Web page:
Though for many years it has been a special place for Rochester residents, Washington Grove has recently seen a marked increase in public usage. The Grove attracts a range of visitors, who come with various expectations and interests. Some seek recreation by walking quietly among the great trees, perhaps looking out for the animals and birds that inhabit the Grove. Many people walk with their dogs, mostly observing the leash law. Other users prefer more active exercise, and there are often runners in the Grove, sometimes taking part in organized events. Some people seek out the disused water tanks to view or add to the graffiti painted on them. For some the Grove matters most as a rare remnant of a lost landscape, a place of considerable scientific as well as aesthetic interest for the glaciated terrain and the surviving plant communities; as such, it is an important educational resource. Obviously balancing all these uses is a challenge, especially as in some cases they tend to damage the environment through erosion and the trampling of sensitive areas. Some would like to keep the Grove as much as possible as a miniature wilderness, but as part of a public park it cannot be sealed off. It is therefore important to find reasonable accommodation for different categories of users, though the preservation of the Grove must always be a priority.
As visitors experience it at present, the Grove is not entirely a “natural” area because it has undergone various major changes, involving – in ecological terms — a serious impoverishment. Massive chestnut trees once dominated the Grove; they were killed by disease in the 1920s and sugar maples planted in their place. The oak trees so characteristic of the Grove are failing to regenerate. Invasive species have threatened to displace the native vegetation. Once narrow paths have become widened and/or eroded by excessive human traffic. The herb layer has largely been eroded or trampled away, and deer predation has been an issue. These challenges are being confronted by a volunteer organization, the Friends of Washington Grove, which works closely with the City to restore the Grove and secure its future use and enjoyment by all the groups mentioned above. The Friends have removed invasive species, planted “natives,” and reinforced paths by spreading woodchips. It is obvious, however, that more needs to be done.
As a result, the City of Rochester hired an environmental design firm to prepare a conceptual study of Washington Grove, with the following agenda:
- To consult with interested groups and stake-holders in order to understand public concerns and desires, and to bring public attention to the project;
- To evaluate and classify the trails and recommend which should be upgraded, otherwise modified, or closed;
- To identify major trails or a single loop that might be upgraded for heavier traffic including use for races;
- To make recommendations related to the enhancement and maintenance of the Grove as a whole and the various micro-habitats within it; and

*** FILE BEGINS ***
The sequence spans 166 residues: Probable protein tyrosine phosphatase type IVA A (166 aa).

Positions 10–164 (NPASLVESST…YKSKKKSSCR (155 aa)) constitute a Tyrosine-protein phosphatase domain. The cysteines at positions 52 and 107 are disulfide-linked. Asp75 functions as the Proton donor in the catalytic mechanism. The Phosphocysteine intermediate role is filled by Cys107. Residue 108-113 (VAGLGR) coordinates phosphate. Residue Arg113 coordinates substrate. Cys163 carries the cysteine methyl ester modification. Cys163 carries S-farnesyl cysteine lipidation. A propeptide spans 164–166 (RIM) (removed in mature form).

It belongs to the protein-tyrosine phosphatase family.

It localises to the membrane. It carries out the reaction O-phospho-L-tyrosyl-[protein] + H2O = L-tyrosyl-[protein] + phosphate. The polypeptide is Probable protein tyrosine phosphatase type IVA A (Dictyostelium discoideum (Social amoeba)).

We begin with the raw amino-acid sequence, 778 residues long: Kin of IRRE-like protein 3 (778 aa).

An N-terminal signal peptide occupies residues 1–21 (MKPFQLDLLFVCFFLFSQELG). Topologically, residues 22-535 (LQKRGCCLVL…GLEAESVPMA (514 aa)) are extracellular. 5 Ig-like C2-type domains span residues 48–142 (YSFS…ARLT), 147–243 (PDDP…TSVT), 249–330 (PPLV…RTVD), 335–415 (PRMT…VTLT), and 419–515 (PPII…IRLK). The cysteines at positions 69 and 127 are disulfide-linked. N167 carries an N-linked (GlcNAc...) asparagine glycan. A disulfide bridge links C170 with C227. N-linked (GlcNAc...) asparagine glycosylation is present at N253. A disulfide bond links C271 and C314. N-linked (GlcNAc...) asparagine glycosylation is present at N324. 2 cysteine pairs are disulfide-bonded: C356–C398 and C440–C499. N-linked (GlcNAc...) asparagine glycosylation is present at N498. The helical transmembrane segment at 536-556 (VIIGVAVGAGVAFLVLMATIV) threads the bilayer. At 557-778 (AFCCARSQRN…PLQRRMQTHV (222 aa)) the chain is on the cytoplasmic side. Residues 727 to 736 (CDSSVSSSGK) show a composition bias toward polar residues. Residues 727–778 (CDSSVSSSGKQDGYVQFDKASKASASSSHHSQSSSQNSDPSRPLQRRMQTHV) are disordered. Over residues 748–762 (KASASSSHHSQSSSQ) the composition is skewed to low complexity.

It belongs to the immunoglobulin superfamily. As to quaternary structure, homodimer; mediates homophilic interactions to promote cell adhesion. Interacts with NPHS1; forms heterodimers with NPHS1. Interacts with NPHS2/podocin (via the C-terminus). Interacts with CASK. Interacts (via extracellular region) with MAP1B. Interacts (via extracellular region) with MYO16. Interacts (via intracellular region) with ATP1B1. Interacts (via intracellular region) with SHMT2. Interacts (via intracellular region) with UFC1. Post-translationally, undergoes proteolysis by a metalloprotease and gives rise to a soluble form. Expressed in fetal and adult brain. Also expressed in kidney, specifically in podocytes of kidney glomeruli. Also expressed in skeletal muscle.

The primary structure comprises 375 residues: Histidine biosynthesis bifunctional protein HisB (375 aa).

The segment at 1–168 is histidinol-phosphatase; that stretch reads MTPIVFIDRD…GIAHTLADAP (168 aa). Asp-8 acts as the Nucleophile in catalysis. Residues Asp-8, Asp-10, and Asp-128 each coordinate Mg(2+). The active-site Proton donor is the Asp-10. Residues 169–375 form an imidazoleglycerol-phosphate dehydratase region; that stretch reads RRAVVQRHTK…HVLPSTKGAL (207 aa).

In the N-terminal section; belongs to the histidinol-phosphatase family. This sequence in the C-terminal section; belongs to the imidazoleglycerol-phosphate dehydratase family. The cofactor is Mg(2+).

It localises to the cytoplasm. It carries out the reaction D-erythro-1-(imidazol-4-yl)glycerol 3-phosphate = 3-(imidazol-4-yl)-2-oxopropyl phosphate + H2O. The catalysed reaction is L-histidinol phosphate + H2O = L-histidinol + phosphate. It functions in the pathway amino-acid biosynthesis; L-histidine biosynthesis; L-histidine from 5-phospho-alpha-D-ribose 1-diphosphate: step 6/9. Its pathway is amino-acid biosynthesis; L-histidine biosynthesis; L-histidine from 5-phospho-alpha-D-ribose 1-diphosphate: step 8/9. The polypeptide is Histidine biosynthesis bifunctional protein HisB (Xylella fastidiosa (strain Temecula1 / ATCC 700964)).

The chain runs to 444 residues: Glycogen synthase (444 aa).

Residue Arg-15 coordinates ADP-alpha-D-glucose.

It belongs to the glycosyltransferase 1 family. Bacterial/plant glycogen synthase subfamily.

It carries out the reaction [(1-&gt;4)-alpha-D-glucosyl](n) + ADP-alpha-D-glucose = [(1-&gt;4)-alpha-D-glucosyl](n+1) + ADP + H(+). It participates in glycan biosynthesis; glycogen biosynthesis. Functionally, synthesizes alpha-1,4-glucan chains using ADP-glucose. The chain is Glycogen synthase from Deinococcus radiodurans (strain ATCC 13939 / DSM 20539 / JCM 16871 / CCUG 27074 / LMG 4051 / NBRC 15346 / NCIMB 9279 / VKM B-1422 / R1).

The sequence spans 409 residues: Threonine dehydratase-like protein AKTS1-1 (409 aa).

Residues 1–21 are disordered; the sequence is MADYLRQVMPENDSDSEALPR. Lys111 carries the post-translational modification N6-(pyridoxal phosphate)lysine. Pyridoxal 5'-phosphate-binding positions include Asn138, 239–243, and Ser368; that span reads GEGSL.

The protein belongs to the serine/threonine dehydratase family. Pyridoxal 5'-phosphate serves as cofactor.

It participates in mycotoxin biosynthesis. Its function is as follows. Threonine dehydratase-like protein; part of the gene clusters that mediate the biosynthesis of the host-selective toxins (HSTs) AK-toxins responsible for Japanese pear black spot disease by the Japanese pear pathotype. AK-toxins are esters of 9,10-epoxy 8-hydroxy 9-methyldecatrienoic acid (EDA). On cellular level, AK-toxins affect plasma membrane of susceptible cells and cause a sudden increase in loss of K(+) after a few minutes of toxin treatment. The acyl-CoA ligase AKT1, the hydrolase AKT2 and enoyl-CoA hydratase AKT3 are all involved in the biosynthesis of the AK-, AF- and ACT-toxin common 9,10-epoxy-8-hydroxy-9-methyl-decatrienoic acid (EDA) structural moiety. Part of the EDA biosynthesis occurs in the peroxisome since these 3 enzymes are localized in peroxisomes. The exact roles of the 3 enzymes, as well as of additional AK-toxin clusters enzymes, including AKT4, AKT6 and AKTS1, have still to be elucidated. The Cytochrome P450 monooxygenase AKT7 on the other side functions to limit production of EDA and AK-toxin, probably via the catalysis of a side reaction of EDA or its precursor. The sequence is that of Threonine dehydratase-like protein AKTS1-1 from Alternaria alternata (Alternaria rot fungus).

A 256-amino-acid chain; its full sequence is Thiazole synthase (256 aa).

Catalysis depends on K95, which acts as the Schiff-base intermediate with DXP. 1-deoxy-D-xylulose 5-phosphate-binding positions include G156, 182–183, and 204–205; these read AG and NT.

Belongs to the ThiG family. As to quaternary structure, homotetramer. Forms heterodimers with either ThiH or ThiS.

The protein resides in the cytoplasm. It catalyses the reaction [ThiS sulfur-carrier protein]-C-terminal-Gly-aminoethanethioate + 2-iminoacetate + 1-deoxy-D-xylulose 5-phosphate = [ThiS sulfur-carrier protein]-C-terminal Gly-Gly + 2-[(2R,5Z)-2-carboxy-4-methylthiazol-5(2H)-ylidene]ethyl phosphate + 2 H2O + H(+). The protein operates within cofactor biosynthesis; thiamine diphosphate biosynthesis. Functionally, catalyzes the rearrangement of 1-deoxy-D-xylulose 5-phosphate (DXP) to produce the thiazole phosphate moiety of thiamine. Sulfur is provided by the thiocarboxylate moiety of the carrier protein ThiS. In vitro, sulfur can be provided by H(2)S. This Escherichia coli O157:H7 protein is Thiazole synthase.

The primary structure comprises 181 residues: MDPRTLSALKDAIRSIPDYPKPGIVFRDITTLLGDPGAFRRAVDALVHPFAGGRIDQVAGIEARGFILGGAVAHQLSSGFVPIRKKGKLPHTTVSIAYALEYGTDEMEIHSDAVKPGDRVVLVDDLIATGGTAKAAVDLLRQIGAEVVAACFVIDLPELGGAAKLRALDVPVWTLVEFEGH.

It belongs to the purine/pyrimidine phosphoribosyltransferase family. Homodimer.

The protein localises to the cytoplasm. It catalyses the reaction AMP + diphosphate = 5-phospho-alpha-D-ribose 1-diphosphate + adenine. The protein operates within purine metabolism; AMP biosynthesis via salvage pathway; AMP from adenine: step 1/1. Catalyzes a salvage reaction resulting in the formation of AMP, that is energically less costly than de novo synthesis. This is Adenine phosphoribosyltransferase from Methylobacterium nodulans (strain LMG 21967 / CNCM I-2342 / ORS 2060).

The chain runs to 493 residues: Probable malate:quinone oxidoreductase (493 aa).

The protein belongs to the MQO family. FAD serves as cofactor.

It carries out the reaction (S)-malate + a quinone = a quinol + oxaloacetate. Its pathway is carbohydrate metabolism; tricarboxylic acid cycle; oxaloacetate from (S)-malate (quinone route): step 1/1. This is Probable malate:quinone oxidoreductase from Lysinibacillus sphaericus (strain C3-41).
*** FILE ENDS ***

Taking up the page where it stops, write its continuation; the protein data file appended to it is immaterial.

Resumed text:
- To develop a conceptual design of the major entrances into the Grove (Nunda Blvd, School #1, and Reservoir Road) so secure effective and attractive interface with the disparate locations with which they interface.
The study is now available to the public at: http://share.edrcompanies.com/weblinks/rw/fe70c36866add1572a8e2b96bfede7bf–/Washington%20Grove.
The consultants completed a thorough assessment of existing conditions. They found that the number of trails, many often close to each other, diminishes the sense of wildness, and that some trails go straight up and down slopes and so contribute to vegetation and soil loss. They documented trail widening with consequent loss of undergrowth and dramatic soil erosion. They consequently recommend a hierarchy of trails, some three feet wide, some four feet, and a possible five-foot wide .35 mile trail compliant with ADA standards. (The consultants found that members of the public and multiple user groups showed clear support for an accessible trail within the Grove.). They suggest ways to address trail widening. In short they provide a series of recommendations for:
- the selection and reinforcement of effective existing trails;
- removal of detrimental trails;
- concept-level design for trail entrances for the Nunda Blvd, School #1 and reservoir trailheads; and
- realistic maintenance strategies to ensure safety and sustainability for the park trail system.
It is important to note that his is primarily a conceptual consultancy. In many cases the consultants provide options for substantive discussion, rather than a single recommendation. They also provide regional or national criteria on which they base their recommendations, which can guide discussion on their recommendations. None of the major recommendations (e.g.: An ADA compliant path, entry redesign) can go forward without additional conversation and subsequent formal design. The Friends of Washington Grove look forward to working with the City, which commissioned to report, to facilitate lively and constructive discussions about how to go forward in order to best manage conflicting uses of a beloved place.
Andrew Seager, President
The Friends of Washington Grove